“Judge not…”

Barge Hall, Central Washington University

It occurs to me that I was brought up with a lot of conflicting standards.  Well, maybe not “a lot” but certainly with a few that have prevailed.  Take “judge not that ye be not judged…”  I’m sure I heard that at home as well as in Sunday School.  On the other hand, my mother often corrected my grammar by saying, “you can tell a lot about a person by how they use the King’s English.”

It was understood (somehow) that the “King’s English” wasn’t an expression to be taken literally, but was meant as a pinnacle to which I should aspire.  I think I did all right.  I don’t remember any specific suggestions for toning down slang in my high school years though she could easily have done so.  I’m quite sure that when my mother was a teen, my grandmother must have monitored her usage along those lines,  although I have only indirect evidence.

In a postscript to a letter written to her oldest daughter, Medora on September 25, 1914 my grandmother said:  Please don’t use that word “rotten.”  It is as vulgar and unladylike as gosh or other of the Amy Saves expressions. I spent a lot of time when I was writing my Dear Medora book trying to run down the “Amy Saves” reference, but couldn’t find it.  I think it was probably the title of a book or magazine serial popular with teens of the time.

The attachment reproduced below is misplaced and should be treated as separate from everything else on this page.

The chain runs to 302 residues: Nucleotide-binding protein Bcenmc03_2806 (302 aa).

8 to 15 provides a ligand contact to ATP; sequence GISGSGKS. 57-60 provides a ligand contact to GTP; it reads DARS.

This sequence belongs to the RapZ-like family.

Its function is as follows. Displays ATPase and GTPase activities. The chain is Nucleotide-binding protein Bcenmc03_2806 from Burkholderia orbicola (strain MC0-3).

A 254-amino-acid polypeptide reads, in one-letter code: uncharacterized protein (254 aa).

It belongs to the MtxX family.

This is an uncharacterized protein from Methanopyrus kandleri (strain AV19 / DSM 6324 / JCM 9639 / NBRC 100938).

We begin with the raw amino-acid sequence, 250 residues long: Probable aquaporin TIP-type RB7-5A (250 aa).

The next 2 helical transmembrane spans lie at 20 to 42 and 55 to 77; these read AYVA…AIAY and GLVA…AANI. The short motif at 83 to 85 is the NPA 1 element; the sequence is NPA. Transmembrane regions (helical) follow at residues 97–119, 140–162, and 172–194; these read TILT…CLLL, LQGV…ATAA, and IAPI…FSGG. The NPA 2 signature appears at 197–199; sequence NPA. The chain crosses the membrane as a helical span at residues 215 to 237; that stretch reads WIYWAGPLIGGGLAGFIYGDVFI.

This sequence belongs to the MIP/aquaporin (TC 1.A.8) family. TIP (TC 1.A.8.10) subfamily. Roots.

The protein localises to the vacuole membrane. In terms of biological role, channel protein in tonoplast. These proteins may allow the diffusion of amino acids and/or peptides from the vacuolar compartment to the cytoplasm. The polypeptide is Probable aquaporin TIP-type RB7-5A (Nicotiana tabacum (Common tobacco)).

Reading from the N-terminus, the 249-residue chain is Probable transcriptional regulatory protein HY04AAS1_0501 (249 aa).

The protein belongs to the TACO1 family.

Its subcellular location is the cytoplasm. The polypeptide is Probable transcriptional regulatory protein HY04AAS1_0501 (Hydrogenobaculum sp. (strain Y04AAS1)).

All of those thoughts flew through my head this morning as I read of the false alarm concerning the shooter at Central Washington University.  Once I had determined that everyone – including students I know from here – were safe, I scanned the reports to see what, exactly, had happened.  What jumped off the page were the words of a student (unknown to me) who had been interviewed:  It’s nerving, freaky. It’s just like spooked, like freaked to go to school tomorrow.

My knee-jerk reaction was, “as, I’ve long contended, not everyone should go to college.” and immediately those “judge not that ye be not judged” words came galloping to mind.  My belief that we should be providing many alternative options to our young people hasn’t changed.  I’m just sorry that these horrendous circumstances are what triggered my thought.  Mostly, I’m thankful that everyone is safe and am clapping and cheering for the efficient way campus authorities handled things.

One Response to ““Judge not…””

  1. Oh, how we writers suffer when it comes to language.

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